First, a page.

The Danube river flooding that threatens cities across Central Europe
Floods in central Europe continue to create havoc.
Flood waters will have disappeared by the time summer visitors arrive, but flood damage along the Danube basin will effect rail and road travel, as well as knock out some of the Europe’s most charming small towns.
More than 80,000 emergency personnel including firefighters and soldiers were on duty Saturday, working aggressively to contain the most dramatic floods in Germany in a decade. Thousands of residents were still unable to return to their homes, and bridges and streets were impassable in many regions of eastern and southern Germany.
Twenty people reportedly have already died in the floods across central Europe after several days of heavy rains. Thousands have been put up in emergency shelters waiting for the waters to recede so they can get back to their homes.
German news agency dpa said people in Magdeburg in Saxony-Anhalt were anxiously waiting downstream as the crest of the Elbe river approached Saturday. Authorities evacuated a nursing home and turned off electricity in several parts of the city. Where the Saale river meets the Elbe, about 3,000 people had to leave their homes.
“The coming days will be extreme and difficult,” Magdeburg’s mayor, Lutz Truemper, told news agency dpa.
High water levels were also reported in Hungary, Slovakia and the Czech Republic, while thousands of people in Austria were busy shoveling away mud left by the receding floodwaters of the Danube.
In Hungary, around 2,000 residents of the town of Gyorujfalu northwest of the capital of Budapest were evacuated because authorities were afraid the levees wouldn’t withstand the pressure of the Danube’s waters. Another 980 residents had to leave their homes along the river out of precaution.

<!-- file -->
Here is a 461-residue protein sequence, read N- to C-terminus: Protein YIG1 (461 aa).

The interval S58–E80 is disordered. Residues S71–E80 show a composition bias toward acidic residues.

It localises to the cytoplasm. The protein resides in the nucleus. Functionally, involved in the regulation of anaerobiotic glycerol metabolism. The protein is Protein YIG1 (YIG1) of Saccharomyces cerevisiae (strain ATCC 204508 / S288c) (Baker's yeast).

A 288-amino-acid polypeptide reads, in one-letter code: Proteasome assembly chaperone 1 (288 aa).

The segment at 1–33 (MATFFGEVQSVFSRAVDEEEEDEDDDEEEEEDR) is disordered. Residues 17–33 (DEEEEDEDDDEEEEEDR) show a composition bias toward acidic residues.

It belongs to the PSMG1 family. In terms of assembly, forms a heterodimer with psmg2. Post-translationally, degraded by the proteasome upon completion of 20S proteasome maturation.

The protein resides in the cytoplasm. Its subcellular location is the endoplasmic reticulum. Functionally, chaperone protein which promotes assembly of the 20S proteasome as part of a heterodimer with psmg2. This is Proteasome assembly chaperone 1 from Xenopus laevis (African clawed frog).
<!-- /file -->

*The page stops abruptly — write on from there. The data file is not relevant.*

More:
Hundreds of volunteers and military personnel were helping shore up the defenses along the Danube in Szentendre, a town 14 miles (22 kilometers) north of Budapest, while military reservists from other Hungarian counties filled sandbags and packed them on top of walls along the river, which was expected to peak here on Sunday at about 16 inches (40 centimeters) above its current record of 25 feet (7.60 meters).
A 330 yards (meters) long and about 2.5 yards (meters) tall mobile flood wall was assembled in eight hours alongside the river promenade in the town earlier this week and is protecting its picturesque center.
“After the floods of 2002 and 2006, the promenade wall became very weak and we decided to tear it down,” said Ferenc Dietz, Szentendre’s mayor. “We decided to put up a mobile flood wall, in part because it provides total security.”
The rising waters of the Danube, Europe’s biggest river, were expected to reach Budapest on Monday. The water levels were already at 28.2 feet (8.60 meters) on Saturday and expected to rise to 29.4 feet (8.95 meters) at the peak of the flood — inching close up to the top of the river’s flood fences, which are 30.5 feet (9.30 meters) tall. In one of the most devastating floods, in 1838, the Danube killed 150 people and left over 50,000 others homeless.
In Slovakia, the Danube was still on the rise in the towns of Sturovo and Komarno near the Hungarian border. The situation in Komarno was especially critical as several protective barriers started leaking and volunteers had arrived to reinforce them with sandbags.
In the Czech Republic, the waters were dropping further and cleanup work was under way. However, anti-flood measures were to remain in place as heavy rains and thunderstorms were forecast for the weekend.
Pablo Gorondi contributed reporting from Budapest, Hungary, and Karel Janicek from Prague, Czech Republic.
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